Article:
Halloween Endurance Test: Quintron’s the Frog Tape (2004)

Quintron‘s The Frog Tape might not seem like a natural choice for Halloween music. Let’s face it, a good half of its 30 minute length consists of nothing but a field recording of frogs in a Louisiana swamp.

(For those wondering. here’s a hint, in the form of the answer: it’s “Side B,” the one titled”Frogs!”)

[Those extremely picky with details will be happy to know that the frog recording actually takes up 14:31 of the album’s 29:58 length. I timed it, and hate myself immensely for doing so.]

Normally Quintron does play a variety of organs; so his making a tape specifically for Halloween night isn’t that bad of a fit. I’m not too convinced that it’s the “werewolf music” he proclaimed on the cover, but that might just be splitting hairs.

Holiday issues aside, “Backwards” is an awesome song. It does sound as if it’s a organ being played backwards. Foreseeing this predictable event, Quintron goes so far as to assure us during the song’s intro that all backward effects heard are merely a product of his new playing technique. Only Quintron would play with an organ’s expression pedal until it sounded backwards. That’s why I love him so.

Speaking of love in appreciative terms, this is my best friend’s favorite Quintron record. Which’ll serve as a great warning when he claims my musical tastes are off. For those keeping track of tangential references, this is the same friend who once listened to Throbbing Gristle’s 24 box set in one 24-hour sitting. So there you go. there’s some more background information concerning the legitimacy of his opinions.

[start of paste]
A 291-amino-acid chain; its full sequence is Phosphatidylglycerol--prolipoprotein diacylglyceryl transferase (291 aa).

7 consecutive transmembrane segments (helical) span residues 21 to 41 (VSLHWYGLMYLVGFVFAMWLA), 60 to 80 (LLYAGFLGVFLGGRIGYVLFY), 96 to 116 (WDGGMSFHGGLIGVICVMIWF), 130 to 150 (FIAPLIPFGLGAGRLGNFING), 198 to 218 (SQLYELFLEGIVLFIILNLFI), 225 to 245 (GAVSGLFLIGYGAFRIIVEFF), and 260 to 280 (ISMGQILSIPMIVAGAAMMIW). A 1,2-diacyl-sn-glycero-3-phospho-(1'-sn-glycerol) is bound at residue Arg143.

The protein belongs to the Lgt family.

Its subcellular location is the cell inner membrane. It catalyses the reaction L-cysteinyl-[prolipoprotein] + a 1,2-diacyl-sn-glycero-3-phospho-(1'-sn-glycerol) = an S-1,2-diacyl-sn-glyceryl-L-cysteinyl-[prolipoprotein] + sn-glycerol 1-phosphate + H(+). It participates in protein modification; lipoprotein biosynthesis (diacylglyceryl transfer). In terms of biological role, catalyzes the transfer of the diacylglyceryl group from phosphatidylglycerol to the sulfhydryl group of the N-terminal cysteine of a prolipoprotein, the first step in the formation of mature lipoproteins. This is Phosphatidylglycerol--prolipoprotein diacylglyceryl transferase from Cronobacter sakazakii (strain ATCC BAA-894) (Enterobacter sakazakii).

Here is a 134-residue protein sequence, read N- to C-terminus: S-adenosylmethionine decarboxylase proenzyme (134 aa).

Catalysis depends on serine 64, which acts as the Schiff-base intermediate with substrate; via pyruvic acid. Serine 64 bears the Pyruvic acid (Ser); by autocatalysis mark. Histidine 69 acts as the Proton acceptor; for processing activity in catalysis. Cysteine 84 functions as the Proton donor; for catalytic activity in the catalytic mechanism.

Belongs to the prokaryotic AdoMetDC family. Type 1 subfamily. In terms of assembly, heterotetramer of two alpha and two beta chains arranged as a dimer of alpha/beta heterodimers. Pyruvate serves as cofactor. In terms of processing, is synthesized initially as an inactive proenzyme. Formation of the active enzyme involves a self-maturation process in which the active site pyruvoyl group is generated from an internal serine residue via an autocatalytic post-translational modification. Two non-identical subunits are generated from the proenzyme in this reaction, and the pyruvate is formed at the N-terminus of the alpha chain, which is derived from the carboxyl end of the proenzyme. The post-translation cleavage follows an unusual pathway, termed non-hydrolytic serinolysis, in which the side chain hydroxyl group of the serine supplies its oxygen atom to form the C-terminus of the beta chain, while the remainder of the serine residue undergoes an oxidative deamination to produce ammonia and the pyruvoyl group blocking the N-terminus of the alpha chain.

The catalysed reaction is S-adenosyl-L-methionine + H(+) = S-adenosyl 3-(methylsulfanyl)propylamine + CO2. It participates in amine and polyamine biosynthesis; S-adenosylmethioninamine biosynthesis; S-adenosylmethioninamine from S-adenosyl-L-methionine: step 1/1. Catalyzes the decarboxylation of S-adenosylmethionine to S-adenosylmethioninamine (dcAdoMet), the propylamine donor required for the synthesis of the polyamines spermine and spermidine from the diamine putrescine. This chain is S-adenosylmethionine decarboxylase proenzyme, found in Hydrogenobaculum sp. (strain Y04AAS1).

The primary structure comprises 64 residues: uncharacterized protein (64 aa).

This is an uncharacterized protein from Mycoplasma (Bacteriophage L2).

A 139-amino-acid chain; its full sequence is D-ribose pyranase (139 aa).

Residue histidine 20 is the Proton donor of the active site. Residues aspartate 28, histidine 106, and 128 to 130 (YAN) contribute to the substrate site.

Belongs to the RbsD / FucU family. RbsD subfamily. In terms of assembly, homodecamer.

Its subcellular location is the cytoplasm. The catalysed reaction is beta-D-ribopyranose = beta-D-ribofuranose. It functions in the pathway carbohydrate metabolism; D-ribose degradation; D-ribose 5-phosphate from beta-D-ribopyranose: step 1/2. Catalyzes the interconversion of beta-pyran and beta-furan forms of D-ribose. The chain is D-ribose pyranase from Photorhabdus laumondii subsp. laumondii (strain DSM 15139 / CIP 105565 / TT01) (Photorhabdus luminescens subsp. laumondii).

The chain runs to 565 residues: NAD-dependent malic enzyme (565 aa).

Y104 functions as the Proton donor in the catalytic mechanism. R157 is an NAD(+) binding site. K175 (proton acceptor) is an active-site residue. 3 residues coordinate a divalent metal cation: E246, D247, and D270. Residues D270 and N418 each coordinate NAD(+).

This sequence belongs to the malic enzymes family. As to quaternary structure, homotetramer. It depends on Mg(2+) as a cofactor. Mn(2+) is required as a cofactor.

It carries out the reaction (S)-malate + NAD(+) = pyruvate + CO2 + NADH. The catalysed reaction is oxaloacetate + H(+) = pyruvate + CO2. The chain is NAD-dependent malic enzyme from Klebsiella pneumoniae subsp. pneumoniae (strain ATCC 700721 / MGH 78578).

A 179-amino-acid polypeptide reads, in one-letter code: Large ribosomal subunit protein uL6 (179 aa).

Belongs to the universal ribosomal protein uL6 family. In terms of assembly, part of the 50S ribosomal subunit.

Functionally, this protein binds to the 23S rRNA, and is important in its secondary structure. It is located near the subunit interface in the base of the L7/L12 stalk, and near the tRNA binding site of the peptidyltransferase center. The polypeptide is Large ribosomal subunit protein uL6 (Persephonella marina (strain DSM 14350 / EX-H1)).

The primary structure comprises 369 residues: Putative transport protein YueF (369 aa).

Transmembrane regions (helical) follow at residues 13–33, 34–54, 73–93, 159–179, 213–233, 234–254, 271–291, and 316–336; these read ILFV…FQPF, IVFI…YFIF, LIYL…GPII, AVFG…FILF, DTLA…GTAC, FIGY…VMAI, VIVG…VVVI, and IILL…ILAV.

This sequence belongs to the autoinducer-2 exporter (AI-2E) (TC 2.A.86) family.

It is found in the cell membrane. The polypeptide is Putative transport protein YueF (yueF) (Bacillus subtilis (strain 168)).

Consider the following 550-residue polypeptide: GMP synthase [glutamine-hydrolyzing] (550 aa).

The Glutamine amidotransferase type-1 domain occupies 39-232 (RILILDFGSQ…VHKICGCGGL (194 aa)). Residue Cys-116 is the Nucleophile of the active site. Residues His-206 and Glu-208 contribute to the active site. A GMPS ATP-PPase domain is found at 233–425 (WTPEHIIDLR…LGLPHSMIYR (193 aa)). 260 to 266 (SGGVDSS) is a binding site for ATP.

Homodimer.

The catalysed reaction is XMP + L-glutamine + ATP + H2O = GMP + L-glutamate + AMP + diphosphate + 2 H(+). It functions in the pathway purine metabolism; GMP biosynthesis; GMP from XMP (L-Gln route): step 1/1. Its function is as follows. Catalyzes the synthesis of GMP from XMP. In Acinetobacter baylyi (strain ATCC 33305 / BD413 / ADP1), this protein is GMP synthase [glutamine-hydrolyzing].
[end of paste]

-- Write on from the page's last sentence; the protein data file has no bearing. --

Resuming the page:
“Scary Office” starts with some interesting Drum Buddy sounds, then becomes decidedly un-scary. I’ve never worked in a office where rumba music played on an organ constituted “scary,” so I might just be out of touch here.

Now you can only ask the obvious question, “What’s a Drum Buddy?” The Drum Buddy is Quintron’s homemade drum machine/noise maker. A (heavily) modified turntable that uses light oscillations to construct beats. Scratch it like a record to make noise!

The Frog Tape is probably the least Quintron-esque sounding Quintron record. Falling neither in the early noise camp, nor the more recent dance incarnation. This thematic incongruity is largely the reason why my friend enjoys it so much. It’s not a homemade dance party (with a puppet show included!) celebrating shop-lifting, roller skating, and being a (swamp buggy) bad-ass. Not that such an expression is foreign to Quintron. His QElectronics: Drum Buddy Vol. 1 album serves as a advertisement for his invention.

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One Response to “Halloween Endurance Test: Quintron’s the Frog Tape (2004)”

  1. Aw, this was a really nice post. Spending some time and actual
    effort to produce a very good article… but what can I say… I procrastinate a lot and don’t seem to get anything done.

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